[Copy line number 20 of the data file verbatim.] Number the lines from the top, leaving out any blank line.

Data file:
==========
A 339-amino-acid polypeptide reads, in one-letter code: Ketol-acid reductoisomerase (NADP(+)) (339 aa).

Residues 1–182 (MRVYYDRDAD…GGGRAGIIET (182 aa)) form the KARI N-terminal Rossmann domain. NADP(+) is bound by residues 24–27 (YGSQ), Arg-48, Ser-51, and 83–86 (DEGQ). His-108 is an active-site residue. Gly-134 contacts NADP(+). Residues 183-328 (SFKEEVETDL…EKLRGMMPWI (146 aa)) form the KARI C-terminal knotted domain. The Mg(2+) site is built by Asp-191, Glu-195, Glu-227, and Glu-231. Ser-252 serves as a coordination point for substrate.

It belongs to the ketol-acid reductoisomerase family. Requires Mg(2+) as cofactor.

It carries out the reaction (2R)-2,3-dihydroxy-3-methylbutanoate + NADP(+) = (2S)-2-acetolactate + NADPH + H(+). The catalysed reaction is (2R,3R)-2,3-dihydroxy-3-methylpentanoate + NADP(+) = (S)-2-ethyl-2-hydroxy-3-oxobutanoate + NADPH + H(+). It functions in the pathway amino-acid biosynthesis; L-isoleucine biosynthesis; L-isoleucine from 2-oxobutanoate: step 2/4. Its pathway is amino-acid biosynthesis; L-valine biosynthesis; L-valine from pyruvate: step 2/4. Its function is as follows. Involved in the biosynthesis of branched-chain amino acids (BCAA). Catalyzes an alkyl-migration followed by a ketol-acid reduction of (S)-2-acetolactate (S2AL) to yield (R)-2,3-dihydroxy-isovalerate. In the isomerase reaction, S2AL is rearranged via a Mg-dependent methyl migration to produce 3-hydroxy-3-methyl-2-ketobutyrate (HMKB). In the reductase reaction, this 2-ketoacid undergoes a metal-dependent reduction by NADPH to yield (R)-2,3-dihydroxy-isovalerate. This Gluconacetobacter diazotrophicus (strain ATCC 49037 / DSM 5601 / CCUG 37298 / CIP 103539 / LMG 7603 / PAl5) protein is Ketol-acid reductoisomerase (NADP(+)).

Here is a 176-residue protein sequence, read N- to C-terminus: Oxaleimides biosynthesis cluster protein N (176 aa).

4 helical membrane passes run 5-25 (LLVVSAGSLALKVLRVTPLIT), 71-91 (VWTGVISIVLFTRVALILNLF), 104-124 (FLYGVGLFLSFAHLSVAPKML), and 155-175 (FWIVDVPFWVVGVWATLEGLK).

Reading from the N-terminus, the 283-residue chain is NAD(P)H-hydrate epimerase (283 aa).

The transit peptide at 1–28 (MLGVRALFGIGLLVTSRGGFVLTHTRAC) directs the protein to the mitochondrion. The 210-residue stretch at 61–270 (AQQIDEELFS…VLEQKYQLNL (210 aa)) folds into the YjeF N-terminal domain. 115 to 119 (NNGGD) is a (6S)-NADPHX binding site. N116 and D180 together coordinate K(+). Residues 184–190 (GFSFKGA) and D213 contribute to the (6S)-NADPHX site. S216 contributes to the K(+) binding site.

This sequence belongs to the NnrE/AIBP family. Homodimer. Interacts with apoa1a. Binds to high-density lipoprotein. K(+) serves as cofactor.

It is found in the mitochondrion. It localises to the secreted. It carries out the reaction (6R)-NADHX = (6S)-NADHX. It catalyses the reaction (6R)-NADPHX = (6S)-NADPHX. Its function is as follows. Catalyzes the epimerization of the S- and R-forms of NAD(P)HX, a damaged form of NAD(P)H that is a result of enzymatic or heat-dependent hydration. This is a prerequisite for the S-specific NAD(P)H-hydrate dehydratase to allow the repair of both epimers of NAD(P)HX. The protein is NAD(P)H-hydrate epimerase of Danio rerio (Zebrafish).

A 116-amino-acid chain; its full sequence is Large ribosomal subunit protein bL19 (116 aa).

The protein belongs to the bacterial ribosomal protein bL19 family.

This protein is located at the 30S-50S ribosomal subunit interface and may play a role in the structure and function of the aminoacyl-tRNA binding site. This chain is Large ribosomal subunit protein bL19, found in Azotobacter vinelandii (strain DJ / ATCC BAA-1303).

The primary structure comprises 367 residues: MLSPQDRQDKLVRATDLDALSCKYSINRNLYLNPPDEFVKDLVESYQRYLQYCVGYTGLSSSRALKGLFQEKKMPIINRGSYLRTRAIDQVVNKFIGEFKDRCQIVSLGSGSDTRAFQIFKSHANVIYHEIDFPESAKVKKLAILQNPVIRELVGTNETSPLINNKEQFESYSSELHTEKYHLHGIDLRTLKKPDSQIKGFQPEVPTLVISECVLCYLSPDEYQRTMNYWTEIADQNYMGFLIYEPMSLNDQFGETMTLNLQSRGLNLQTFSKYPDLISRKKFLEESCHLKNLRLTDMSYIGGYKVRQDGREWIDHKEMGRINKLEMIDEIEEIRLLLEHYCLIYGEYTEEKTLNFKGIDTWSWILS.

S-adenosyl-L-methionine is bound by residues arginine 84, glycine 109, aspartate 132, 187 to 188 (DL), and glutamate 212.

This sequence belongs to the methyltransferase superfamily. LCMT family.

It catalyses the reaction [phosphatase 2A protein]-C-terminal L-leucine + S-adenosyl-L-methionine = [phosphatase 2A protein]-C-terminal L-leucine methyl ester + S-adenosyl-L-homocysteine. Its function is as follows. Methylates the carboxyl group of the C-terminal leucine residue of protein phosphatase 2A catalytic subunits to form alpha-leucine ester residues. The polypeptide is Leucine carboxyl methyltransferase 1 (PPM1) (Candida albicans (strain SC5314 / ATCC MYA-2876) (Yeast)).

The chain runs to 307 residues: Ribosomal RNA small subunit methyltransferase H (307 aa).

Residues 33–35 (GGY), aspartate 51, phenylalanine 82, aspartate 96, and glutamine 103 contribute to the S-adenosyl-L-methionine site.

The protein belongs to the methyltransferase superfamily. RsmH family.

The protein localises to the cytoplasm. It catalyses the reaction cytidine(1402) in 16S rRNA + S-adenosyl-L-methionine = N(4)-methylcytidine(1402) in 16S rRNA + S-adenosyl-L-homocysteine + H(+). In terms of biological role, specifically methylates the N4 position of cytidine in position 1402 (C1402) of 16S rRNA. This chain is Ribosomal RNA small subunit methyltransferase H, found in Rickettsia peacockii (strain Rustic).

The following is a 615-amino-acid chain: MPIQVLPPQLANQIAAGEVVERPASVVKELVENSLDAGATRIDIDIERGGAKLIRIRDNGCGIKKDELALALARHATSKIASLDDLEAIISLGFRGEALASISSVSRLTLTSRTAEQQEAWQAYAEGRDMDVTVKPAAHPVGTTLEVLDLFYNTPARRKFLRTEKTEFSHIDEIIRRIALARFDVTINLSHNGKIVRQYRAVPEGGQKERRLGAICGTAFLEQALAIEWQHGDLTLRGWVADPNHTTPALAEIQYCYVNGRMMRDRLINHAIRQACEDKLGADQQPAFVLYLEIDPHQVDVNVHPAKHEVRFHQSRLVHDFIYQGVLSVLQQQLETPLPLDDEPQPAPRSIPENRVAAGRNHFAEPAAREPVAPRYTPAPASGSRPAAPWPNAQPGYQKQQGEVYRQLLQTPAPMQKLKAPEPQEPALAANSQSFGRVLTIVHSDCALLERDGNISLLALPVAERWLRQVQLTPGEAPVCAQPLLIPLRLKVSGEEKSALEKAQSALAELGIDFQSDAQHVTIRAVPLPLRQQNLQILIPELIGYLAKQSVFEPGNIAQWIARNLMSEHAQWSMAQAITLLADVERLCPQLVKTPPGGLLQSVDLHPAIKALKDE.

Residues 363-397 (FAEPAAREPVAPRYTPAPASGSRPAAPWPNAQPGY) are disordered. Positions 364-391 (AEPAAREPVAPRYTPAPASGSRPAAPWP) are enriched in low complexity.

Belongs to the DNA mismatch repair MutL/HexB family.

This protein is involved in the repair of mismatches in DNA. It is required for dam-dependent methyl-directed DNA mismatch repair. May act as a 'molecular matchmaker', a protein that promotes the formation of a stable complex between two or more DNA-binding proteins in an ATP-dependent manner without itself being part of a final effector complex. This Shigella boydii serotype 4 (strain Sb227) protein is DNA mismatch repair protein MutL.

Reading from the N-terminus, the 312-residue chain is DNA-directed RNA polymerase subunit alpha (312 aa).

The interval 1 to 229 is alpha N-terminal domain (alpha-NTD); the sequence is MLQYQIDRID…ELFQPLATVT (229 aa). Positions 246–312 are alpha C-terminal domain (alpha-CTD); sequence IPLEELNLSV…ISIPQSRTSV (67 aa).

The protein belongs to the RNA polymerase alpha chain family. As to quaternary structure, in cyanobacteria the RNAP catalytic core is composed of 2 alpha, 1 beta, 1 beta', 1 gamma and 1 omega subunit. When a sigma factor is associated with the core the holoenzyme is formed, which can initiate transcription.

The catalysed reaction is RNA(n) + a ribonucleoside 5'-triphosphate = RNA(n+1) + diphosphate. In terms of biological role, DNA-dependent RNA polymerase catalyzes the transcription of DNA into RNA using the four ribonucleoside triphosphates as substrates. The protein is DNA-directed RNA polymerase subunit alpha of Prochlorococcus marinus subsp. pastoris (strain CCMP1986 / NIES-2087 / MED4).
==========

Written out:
The protein belongs to the methyltransferase superfamily. RsmH family.